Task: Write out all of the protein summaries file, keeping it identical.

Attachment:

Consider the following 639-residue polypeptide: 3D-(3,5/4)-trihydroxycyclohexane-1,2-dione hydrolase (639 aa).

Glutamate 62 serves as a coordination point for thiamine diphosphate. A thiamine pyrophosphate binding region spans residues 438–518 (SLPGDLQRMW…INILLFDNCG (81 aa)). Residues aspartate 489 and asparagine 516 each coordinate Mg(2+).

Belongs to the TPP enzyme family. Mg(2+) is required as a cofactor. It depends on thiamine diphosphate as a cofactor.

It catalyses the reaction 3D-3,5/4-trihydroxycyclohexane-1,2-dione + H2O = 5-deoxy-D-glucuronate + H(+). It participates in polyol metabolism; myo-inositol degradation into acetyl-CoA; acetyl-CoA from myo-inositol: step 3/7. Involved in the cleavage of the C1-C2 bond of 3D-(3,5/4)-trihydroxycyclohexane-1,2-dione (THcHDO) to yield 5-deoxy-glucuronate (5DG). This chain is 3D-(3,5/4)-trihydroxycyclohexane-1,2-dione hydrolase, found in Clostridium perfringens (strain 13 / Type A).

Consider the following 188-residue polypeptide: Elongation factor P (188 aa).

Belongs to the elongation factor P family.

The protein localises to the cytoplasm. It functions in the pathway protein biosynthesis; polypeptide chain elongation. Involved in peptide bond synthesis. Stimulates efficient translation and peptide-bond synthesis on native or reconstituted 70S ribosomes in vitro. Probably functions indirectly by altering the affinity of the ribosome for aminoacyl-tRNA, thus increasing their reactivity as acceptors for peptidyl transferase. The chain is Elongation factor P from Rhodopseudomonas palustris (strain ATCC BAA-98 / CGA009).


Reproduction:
Consider the following 639-residue polypeptide: 3D-(3,5/4)-trihydroxycyclohexane-1,2-dione hydrolase (639 aa).

Glutamate 62 serves as a coordination point for thiamine diphosphate. A thiamine pyrophosphate binding region spans residues 438–518 (SLPGDLQRMW…INILLFDNCG (81 aa)). Residues aspartate 489 and asparagine 516 each coordinate Mg(2+).

Belongs to the TPP enzyme family. Mg(2+) is required as a cofactor. It depends on thiamine diphosphate as a cofactor.

It catalyses the reaction 3D-3,5/4-trihydroxycyclohexane-1,2-dione + H2O = 5-deoxy-D-glucuronate + H(+). It participates in polyol metabolism; myo-inositol degradation into acetyl-CoA; acetyl-CoA from myo-inositol: step 3/7. Involved in the cleavage of the C1-C2 bond of 3D-(3,5/4)-trihydroxycyclohexane-1,2-dione (THcHDO) to yield 5-deoxy-glucuronate (5DG). This chain is 3D-(3,5/4)-trihydroxycyclohexane-1,2-dione hydrolase, found in Clostridium perfringens (strain 13 / Type A).

Consider the following 188-residue polypeptide: Elongation factor P (188 aa).

Belongs to the elongation factor P family.

The protein localises to the cytoplasm. It functions in the pathway protein biosynthesis; polypeptide chain elongation. Involved in peptide bond synthesis. Stimulates efficient translation and peptide-bond synthesis on native or reconstituted 70S ribosomes in vitro. Probably functions indirectly by altering the affinity of the ribosome for aminoacyl-tRNA, thus increasing their reactivity as acceptors for peptidyl transferase. The chain is Elongation factor P from Rhodopseudomonas palustris (strain ATCC BAA-98 / CGA009).